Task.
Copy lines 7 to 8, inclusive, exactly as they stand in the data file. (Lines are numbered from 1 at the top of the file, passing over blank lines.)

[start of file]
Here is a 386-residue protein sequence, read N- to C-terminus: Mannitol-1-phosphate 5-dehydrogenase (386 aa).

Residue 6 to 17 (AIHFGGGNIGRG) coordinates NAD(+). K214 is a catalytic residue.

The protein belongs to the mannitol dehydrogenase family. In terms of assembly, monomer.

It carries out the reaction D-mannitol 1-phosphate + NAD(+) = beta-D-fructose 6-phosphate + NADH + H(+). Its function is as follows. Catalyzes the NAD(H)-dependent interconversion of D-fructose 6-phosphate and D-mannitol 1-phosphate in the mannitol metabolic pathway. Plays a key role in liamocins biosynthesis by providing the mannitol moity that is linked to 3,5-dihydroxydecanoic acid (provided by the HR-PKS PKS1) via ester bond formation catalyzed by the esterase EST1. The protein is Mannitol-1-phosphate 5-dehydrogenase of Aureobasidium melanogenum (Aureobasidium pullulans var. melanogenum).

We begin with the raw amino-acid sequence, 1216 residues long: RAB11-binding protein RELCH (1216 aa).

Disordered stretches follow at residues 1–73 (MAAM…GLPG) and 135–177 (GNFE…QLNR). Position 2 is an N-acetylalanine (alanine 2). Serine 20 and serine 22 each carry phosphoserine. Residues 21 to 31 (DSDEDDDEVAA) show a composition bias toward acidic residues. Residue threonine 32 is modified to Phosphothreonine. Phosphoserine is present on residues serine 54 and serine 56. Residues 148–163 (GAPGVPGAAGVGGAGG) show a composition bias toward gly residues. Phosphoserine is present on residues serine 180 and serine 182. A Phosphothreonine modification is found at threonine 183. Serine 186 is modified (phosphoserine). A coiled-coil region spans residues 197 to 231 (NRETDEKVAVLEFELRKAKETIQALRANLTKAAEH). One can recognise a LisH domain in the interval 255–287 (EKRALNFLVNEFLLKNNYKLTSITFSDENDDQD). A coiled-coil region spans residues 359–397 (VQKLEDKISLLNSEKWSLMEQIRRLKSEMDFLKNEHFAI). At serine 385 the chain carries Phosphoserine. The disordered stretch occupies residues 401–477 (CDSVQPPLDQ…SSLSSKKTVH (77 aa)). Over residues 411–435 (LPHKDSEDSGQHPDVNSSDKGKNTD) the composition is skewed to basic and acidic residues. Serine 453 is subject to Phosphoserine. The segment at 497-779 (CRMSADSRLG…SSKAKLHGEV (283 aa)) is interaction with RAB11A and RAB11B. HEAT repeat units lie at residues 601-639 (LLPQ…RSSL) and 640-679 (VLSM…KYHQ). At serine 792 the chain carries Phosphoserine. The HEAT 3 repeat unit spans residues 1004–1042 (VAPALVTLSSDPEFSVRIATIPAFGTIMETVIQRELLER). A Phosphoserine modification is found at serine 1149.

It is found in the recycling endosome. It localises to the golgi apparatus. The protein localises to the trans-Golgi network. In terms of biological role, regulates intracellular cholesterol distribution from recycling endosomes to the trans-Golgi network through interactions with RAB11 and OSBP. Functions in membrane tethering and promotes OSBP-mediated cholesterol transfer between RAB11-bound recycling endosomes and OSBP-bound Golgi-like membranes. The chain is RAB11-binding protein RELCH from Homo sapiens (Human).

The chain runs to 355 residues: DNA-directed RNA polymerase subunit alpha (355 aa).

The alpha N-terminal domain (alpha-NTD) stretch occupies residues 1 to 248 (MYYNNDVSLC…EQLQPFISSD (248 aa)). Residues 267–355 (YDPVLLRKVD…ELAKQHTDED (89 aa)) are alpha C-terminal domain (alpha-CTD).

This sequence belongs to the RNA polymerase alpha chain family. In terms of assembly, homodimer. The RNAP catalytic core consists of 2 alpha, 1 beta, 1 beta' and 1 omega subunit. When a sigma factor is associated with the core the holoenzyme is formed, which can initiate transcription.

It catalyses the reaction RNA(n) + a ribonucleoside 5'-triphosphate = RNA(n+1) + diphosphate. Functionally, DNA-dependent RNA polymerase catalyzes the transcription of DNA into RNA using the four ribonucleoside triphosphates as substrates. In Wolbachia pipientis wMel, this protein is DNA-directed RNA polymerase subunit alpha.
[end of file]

It is found in the recycling endosome. It localises to the golgi apparatus. The protein localises to the trans-Golgi network. In terms of biological role, regulates intracellular cholesterol distribution from recycling endosomes to the trans-Golgi network through interactions with RAB11 and OSBP. Functions in membrane tethering and promotes OSBP-mediated cholesterol transfer between RAB11-bound recycling endosomes and OSBP-bound Golgi-like membranes. The chain is RAB11-binding protein RELCH from Homo sapiens (Human).

The chain runs to 355 residues: DNA-directed RNA polymerase subunit alpha (355 aa).